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    • "Similarly, in non-dialysis-dependent CKD, phosphorus binders have demonstrated a survival benefit in men with moderate and advanced disease (Figure 3).28 Some studies suggest that sevelamer may improve surrogate markers of CKD progression (eg, serum phosphorus, bicarbonate) and CV risk (eg, calcification) in predialysis patients;52,53 however, larger and more rigorous studies are warranted to confirm these findings. Phosphorus binders also allow greater dietary variety and liberalized protein intake, which may address both protein needs and food fatigue. "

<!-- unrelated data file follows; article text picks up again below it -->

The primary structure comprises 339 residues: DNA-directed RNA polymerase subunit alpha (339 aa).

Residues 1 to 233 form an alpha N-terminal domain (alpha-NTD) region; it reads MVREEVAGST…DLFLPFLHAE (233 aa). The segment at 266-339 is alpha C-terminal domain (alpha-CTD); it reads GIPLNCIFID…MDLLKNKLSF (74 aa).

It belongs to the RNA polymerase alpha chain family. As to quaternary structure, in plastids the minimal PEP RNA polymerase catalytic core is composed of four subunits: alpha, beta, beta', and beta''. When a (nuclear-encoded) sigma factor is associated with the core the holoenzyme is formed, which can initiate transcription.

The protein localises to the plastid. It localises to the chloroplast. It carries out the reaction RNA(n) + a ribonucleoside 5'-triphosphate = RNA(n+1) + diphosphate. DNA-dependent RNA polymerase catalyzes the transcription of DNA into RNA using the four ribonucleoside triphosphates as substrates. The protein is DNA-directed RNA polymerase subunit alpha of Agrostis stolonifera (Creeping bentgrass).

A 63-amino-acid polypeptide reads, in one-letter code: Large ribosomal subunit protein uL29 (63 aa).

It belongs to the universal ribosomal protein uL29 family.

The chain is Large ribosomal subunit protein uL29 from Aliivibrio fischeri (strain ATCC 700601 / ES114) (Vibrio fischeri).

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    ABSTRACT: This review explores the challenges and solutions in educating patients with chronic kidney disease (CKD) to lower serum phosphorus while avoiding protein insufficiency and hypercalcemia. A literature search including terms "hyperphosphatemia," "patient education," "food fatigue," "hypercalcemia," and "phosphorus-protein ratio" was undertaken using PubMed. Hyperphosphatemia is a strong predictor of mortality in advanced CKD and is remediated via diet, phosphorus binders, and dialysis. Dietary counseling should encourage the consumption of foods with the least amount of inorganic or absorbable phosphorus, low phosphorus-to-protein ratios, and adequate protein content, and discourage excessive calcium intake in high-risk patients. Emerging educational initiatives include food labeling using a "traffic light" scheme, motivational interviewing techniques, and the Phosphate Education Program - whereby patients no longer have to memorize the phosphorus content of each individual food component, but only a "phosphorus unit" value for a limited number of food groups. Phosphorus binders are associated with a clear survival advantage in CKD patients, overcome the limitations associated with dietary phosphorus restriction, and permit a more flexible approach to achieving normalization of phosphorus levels. Patient education on phosphorus and calcium management can improve concordance and adherence and empower patients to collaborate actively for optimal control of mineral metabolism.